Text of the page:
‘I landed on love’: Families try a different approach to addiction

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Close to one-third of American adults say they or someone in their family has been addicted to opioids, according to a recent survey. Ken Feldstein is among them.

When his son, Brendan, was in college, Ken learned from another parent that Brendan was using heroin.

“He called me at work one day to say, ‘Kenny, I don’t know if you know this, but Brendan is really struggling,'” he said.

The news floored him. Ken was in recovery himself from addiction to drugs as a teenager. He confronted Brendan, who admitted he was addicted to heroin.

“We both kind of in unison started weeping,” said Brendan, now 38. “And Dad said we’re going to get you help.”

Ken knew from his own experience that treatment depends a lot on the person struggling. Now, as an addiction counselor, Ken argues there’s another crucial — and often overlooked — factor. He believes loved ones can play an important role in guiding a person toward recovery. It’s a lesson he learned from Brendan.

Ken Feldstein at his office in Abington. (Jesse Costa/WBUR)

For several years, Brendan cycled through detoxes, treatment programs and sober living facilities. The family estimates he went through close to two dozen programs in all.

It was frustrating, Ken said, and he felt he had nowhere to turn for help. He found it difficult to talk to friends and neighbors about his son’s struggles because “the stigma is so, so strong.”

Ken and his now late wife Barbara turned to support groups for loved ones of people with substance use disorders. The meetings helped them find resources about treatment and how to talk with their other children about Brendan. The members of the groups understood what they were going through.

The main advice they got was to be tough — to not tolerate Brendan’s drug use because that would enable it. Other parents told Ken and Barbara their children didn’t get better until they refused to let them come home if they were using drugs.

“They said, ‘You don’t want to feel like it’s your hand on the syringe that’s going into their arm,'” Ken recalled. “So there’s a really heavy message of, if you’re tolerating it, you’re playing a role in it.”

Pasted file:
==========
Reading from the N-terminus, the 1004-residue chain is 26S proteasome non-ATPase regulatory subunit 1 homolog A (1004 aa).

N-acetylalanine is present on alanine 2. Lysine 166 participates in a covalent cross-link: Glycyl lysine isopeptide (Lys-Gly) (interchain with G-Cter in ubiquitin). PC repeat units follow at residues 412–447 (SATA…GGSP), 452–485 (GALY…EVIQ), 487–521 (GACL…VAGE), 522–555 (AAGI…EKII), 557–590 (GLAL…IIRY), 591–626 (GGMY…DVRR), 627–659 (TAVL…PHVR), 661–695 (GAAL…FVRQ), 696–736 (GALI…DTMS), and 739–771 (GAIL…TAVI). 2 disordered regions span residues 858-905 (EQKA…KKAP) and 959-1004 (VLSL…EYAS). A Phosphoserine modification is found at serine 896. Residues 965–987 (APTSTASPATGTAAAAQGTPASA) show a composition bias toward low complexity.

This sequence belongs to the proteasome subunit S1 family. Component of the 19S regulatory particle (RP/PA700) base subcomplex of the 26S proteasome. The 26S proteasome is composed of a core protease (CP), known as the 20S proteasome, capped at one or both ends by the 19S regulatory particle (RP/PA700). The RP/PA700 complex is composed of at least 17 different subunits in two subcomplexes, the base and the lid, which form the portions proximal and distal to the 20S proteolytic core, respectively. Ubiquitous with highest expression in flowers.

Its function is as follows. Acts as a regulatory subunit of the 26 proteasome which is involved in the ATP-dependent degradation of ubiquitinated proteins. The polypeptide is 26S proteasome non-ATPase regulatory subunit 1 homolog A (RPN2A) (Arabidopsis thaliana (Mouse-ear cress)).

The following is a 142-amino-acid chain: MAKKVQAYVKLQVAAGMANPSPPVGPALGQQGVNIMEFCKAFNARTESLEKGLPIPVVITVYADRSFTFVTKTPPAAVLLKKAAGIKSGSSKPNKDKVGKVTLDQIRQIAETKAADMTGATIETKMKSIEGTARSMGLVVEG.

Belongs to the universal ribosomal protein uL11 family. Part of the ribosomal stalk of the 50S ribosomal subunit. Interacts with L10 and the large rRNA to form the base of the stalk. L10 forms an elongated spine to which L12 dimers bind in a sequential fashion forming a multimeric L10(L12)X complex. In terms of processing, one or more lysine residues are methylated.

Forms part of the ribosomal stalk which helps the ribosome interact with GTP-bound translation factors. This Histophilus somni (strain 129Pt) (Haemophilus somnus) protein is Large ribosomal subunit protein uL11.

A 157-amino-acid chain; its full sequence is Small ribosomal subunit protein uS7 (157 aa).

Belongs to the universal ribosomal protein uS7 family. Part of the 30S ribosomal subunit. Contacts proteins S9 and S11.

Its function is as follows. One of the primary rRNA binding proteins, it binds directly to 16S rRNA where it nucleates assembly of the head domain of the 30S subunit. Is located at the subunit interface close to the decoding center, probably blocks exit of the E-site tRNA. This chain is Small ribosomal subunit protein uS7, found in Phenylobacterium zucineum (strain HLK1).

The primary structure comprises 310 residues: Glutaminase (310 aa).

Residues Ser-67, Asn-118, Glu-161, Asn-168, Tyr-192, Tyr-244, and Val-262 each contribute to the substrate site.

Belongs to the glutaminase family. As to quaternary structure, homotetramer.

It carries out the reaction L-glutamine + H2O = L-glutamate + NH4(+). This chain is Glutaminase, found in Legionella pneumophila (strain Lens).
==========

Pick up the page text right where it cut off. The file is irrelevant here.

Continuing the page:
Brendan during his opioid use disorder and his mom Barbara around 2009. (Coutesy of Ken Feldstein)
Brendan during his opioid use disorder and his mom Barbara around 2009. (Courtesy of Ken Feldstein)

Ken took what he calls “a big gulp of that Kool Aid” and told his son to leave the house.

“It sounded very reasonable because nothing we were doing was working,” he explained.

After that, Brendan lived in his car and on the streets for several months.

Part of the allure of the drugs, Brendan said, was they helped him ignore the hole he had gotten into. His addiction began when he was prescribed opioid painkillers following an injury, he said. The physical addiction soon affected other aspects of his life. He dropped out of school, sold anything he had of value and worked odd jobs to pay for drugs.

Treatment programs did little to address the deeper problems, and he kept returning to drug use.

“I think I used the day I got out [of treatment],” he said.

Although family members of people with addiction are often told to let their loved one “hit bottom,” Brendan points out that a person in throes of addiction can sink dangerously low.

“You might think you’ve hit bottom, but the basement has a trap door,” Brendan said.

Memories from this period of his life are vague, but one moment stands out. It’s the day he met his dad at a gas station.

“The moment I saw his eyes, something was different,” Brendan said. “I’ll never forget the look on his face, and it was just a mixture of love and sadness.”

What Brendan saw was a shift. Ken had decided to parent his son through his illness. He wasn’t going to punish Brendan or keep him away from the family anymore. Distancing himself from his son wasn’t solving anything — or keeping Brendan safe.

“I landed on love. And I still feel that love wins.”

Ken Feldstein

“He didn’t get any better when we made the decision to not let him stay at the house,” Ken said. “You could argue, ‘Well, it’s just as risky to enable them to use in the house,’ So what do you do, you know?”

Ken’s answer was to let Brendan be part of the family again.

“I landed on love,” Ken said. “And I still feel that love wins.”

Brendan didn’t get better right away, but the shift offered a sort of new beginning for father and son. Then came another pivotal moment.

A few weeks after Brendan entered a new treatment program, his mom became very sick with cancer. Ken called to say she was in hospice care and wasn’t expected to live much longer.

Brendan was adamant he wanted to visit his dying mother, even though it would mean losing his spot in the treatment program. Ken worried this could jeopardize his son’s recovery.